Health experts and economists at Johns Hopkins University School of Medicine warned that if circumcision rates in the United States. fall to the same level as in Europe, it could add more than $4 billion in health care costs over a decade.
As the study’s authors called on states to rethink their decision on cutting Medicaid funding for circumcision, the American Academy of Pediatrics was preparing to release its new guidelines on circumcision.
The AAP issued its last circumcision guidelines in 1999. Those guidelines stated that although circumcision has some medical benefits, they are not sufficient to warrant routine circumcision.
The new guidelines was released on Aug. 27. The new guidelines make clear that the health benefits of the procedure outweigh the risks, while stopping short of recommending routine circumcision. It also warns of the danger of metzitza b’peh, a controversial rite involving sucking of blood during circumcision.
All this would come as a shock to northern European nations that have spent the summer wrestling with whether to allow nonmedical circumcision.
A botched circumcision of a 4-year-old Muslim boy in Cologne, Germany, earlier this year set off a debate among health officials, politicians and commentators in Germany, Switzerland, Austria, Denmark and Norway about the ethics of what many see as an unnecessary procedure.
In Denmark, the debate centered on the tension between religious freedom to circumcise and the child’s right to bodily integrity. Opponents of circumcision said that it violated the United Nations Convention on the Rights of the Child.
“Other countries are discussing whether [circumcision] should be banned as a crime,” said Georganne Chapin, executive director of the anti-circumcision group Intact America. “We’re not talking about the rights of the babies, and we’re completely ignoring the protective benefits and the sensual benefits of the foreskin.”
Besides, Chapin said, if circumcision prevents a range of diseases, surely states in America that have low circumcision rates would have “very high rates of these dread conditions.”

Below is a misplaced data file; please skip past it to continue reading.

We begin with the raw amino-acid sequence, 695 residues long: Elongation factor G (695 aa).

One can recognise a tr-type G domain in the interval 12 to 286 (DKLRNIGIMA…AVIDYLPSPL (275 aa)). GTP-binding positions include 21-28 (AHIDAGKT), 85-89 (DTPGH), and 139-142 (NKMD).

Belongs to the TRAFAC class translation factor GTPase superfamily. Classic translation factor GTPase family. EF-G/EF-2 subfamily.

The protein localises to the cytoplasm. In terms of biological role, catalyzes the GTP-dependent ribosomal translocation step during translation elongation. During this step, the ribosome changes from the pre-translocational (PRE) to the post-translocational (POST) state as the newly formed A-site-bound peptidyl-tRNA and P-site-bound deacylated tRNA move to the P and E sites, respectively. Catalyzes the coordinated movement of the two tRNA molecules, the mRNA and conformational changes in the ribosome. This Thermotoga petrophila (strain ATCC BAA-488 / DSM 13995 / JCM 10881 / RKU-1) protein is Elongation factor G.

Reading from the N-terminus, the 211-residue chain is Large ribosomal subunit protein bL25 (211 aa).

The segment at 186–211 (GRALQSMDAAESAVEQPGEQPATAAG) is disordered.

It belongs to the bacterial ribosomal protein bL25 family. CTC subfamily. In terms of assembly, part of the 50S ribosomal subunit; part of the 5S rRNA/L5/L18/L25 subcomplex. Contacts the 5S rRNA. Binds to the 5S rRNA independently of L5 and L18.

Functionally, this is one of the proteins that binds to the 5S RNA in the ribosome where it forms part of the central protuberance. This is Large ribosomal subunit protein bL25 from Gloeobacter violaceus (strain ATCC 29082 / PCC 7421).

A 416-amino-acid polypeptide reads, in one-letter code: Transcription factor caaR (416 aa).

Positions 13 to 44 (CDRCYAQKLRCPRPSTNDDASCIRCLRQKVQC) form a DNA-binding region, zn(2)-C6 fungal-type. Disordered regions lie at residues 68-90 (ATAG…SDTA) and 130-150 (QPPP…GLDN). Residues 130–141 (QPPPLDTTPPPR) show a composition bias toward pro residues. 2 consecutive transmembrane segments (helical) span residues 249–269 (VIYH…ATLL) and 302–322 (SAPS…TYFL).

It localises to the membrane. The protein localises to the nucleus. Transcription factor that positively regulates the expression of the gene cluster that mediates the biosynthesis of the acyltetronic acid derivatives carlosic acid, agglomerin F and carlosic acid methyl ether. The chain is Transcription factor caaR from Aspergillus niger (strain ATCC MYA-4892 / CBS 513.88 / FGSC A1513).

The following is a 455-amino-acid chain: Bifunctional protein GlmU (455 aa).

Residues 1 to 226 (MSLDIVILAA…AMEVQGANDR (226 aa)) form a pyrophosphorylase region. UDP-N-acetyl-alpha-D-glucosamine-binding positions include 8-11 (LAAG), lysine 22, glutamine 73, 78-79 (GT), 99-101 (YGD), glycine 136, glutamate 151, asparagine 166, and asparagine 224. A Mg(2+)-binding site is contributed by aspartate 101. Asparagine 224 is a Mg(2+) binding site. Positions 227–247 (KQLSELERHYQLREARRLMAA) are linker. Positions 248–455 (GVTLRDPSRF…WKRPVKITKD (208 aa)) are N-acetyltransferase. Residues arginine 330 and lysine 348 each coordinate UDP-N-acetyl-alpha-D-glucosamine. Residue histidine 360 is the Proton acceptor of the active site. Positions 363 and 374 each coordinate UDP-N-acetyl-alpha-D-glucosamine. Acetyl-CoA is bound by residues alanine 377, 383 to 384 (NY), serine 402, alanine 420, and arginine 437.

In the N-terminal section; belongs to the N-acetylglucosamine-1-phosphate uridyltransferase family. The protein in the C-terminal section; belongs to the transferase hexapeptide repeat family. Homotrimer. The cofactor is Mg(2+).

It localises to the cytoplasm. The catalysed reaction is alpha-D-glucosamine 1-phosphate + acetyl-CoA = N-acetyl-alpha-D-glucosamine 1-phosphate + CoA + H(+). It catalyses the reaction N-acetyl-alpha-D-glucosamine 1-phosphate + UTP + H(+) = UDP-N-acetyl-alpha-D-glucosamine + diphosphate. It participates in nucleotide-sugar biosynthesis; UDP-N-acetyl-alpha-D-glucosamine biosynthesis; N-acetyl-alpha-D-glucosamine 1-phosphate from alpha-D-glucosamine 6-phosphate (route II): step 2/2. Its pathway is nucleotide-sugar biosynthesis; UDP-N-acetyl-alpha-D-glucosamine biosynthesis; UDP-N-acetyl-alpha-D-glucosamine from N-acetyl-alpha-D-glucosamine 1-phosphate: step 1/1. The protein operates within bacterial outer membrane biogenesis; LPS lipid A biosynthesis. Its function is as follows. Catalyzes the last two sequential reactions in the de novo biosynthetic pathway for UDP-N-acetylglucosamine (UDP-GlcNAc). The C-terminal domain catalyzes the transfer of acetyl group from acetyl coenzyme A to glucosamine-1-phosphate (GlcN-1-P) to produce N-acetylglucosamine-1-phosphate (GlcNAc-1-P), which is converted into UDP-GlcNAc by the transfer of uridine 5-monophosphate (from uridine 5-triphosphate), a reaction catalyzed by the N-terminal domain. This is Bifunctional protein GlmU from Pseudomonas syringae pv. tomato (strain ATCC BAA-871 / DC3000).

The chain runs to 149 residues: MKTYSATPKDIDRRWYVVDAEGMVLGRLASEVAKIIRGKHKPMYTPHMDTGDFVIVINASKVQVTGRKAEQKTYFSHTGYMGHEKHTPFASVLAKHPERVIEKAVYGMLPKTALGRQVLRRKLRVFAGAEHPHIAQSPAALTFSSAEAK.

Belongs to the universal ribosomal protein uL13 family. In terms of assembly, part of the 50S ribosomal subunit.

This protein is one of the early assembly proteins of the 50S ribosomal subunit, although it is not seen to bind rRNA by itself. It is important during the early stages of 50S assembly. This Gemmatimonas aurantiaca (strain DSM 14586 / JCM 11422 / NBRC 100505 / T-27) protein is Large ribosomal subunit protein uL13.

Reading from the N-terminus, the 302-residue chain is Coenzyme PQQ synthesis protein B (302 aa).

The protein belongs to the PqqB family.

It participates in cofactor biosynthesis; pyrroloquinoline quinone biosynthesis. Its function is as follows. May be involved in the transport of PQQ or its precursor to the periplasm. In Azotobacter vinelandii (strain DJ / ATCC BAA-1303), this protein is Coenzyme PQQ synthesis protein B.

A spokesman for the Centers for Disease Control and Prevention declined to comment generally about the link between circumcision and disease.
Looking specifically at HIV, she said, “the potential impact of adult male circumcision on HIV transmission rates in the U.S. is hard to predict, given differences between HIV epidemics, differences in prevalence of male circumcision and gaps in knowledge regarding the potential impact of circumcision on HIV transmission by male-to-male sex.”
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But the debate over health benefits and costs is only a part of the picture. Nationally, circumcision rates are lowest in large, central Metropolitan areas and highest in suburbs and rural areas, according to health department data. Hispanic people are much less likely than black or white people to circumcise their children.
For many parents, the decision to circumcise their child is based on whether they themselves were circumcised.
A World Health Organization study, published in 2007, noted an earlier study in Denver, which found that 90% of circumcised fathers choose to circumcise their sons, compared with 23% of noncircumcised fathers.
Lori Green, whose parents are both from Europe but who lives in Colorado, said her two sons were circumcised against her judgment, because her now ex-husband, demanded it.
About a year ago, she told her eldest son, now 23, how she “agonized over the decision.” “He said“ ‘Thank God Dad did put his foot down. I wouldn’t want to be a freak.’” Green said.
She added: “I was, and still am, baffled by the strength of conviction men in this country have regarding this issue. I just don’t get it.”